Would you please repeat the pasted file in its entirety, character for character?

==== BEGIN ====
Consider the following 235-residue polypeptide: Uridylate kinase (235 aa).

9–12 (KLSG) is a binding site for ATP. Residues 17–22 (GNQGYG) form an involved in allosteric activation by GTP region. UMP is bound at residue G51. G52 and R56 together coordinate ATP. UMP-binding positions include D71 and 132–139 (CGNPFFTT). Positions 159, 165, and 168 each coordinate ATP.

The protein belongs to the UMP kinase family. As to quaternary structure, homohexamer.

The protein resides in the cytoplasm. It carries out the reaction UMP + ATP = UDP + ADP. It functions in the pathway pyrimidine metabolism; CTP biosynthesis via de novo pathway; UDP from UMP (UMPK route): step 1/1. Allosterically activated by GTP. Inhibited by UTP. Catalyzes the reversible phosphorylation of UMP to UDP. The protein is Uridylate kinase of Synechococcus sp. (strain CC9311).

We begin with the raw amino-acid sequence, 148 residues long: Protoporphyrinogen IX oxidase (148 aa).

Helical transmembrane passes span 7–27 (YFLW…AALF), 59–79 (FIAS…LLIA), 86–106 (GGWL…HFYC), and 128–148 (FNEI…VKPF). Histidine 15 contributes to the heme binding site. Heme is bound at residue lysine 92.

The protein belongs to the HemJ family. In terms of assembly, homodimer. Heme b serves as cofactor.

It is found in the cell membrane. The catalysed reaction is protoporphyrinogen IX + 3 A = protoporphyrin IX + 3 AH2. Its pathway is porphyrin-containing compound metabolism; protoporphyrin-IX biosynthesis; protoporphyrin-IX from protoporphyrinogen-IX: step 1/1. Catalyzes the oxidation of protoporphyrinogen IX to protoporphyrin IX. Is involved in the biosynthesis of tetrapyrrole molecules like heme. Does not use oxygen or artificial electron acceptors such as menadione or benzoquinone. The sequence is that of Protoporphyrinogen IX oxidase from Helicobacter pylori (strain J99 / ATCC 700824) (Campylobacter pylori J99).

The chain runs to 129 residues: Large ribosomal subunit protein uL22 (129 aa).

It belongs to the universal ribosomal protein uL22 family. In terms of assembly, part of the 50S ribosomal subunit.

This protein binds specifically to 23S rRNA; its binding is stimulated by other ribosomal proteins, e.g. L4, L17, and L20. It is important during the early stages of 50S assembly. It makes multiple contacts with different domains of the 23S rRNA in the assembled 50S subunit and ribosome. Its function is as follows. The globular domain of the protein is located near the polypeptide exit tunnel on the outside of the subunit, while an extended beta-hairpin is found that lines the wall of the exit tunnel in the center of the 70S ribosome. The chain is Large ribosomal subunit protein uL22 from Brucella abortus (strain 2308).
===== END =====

Consider the following 235-residue polypeptide: Uridylate kinase (235 aa).

9–12 (KLSG) is a binding site for ATP. Residues 17–22 (GNQGYG) form an involved in allosteric activation by GTP region. UMP is bound at residue G51. G52 and R56 together coordinate ATP. UMP-binding positions include D71 and 132–139 (CGNPFFTT). Positions 159, 165, and 168 each coordinate ATP.

The protein belongs to the UMP kinase family. As to quaternary structure, homohexamer.

The protein resides in the cytoplasm. It carries out the reaction UMP + ATP = UDP + ADP. It functions in the pathway pyrimidine metabolism; CTP biosynthesis via de novo pathway; UDP from UMP (UMPK route): step 1/1. Allosterically activated by GTP. Inhibited by UTP. Catalyzes the reversible phosphorylation of UMP to UDP. The protein is Uridylate kinase of Synechococcus sp. (strain CC9311).

We begin with the raw amino-acid sequence, 148 residues long: Protoporphyrinogen IX oxidase (148 aa).

Helical transmembrane passes span 7–27 (YFLW…AALF), 59–79 (FIAS…LLIA), 86–106 (GGWL…HFYC), and 128–148 (FNEI…VKPF). Histidine 15 contributes to the heme binding site. Heme is bound at residue lysine 92.

The protein belongs to the HemJ family. In terms of assembly, homodimer. Heme b serves as cofactor.

It is found in the cell membrane. The catalysed reaction is protoporphyrinogen IX + 3 A = protoporphyrin IX + 3 AH2. Its pathway is porphyrin-containing compound metabolism; protoporphyrin-IX biosynthesis; protoporphyrin-IX from protoporphyrinogen-IX: step 1/1. Catalyzes the oxidation of protoporphyrinogen IX to protoporphyrin IX. Is involved in the biosynthesis of tetrapyrrole molecules like heme. Does not use oxygen or artificial electron acceptors such as menadione or benzoquinone. The sequence is that of Protoporphyrinogen IX oxidase from Helicobacter pylori (strain J99 / ATCC 700824) (Campylobacter pylori J99).

The chain runs to 129 residues: Large ribosomal subunit protein uL22 (129 aa).

It belongs to the universal ribosomal protein uL22 family. In terms of assembly, part of the 50S ribosomal subunit.

This protein binds specifically to 23S rRNA; its binding is stimulated by other ribosomal proteins, e.g. L4, L17, and L20. It is important during the early stages of 50S assembly. It makes multiple contacts with different domains of the 23S rRNA in the assembled 50S subunit and ribosome. Its function is as follows. The globular domain of the protein is located near the polypeptide exit tunnel on the outside of the subunit, while an extended beta-hairpin is found that lines the wall of the exit tunnel in the center of the 70S ribosome. The chain is Large ribosomal subunit protein uL22 from Brucella abortus (strain 2308).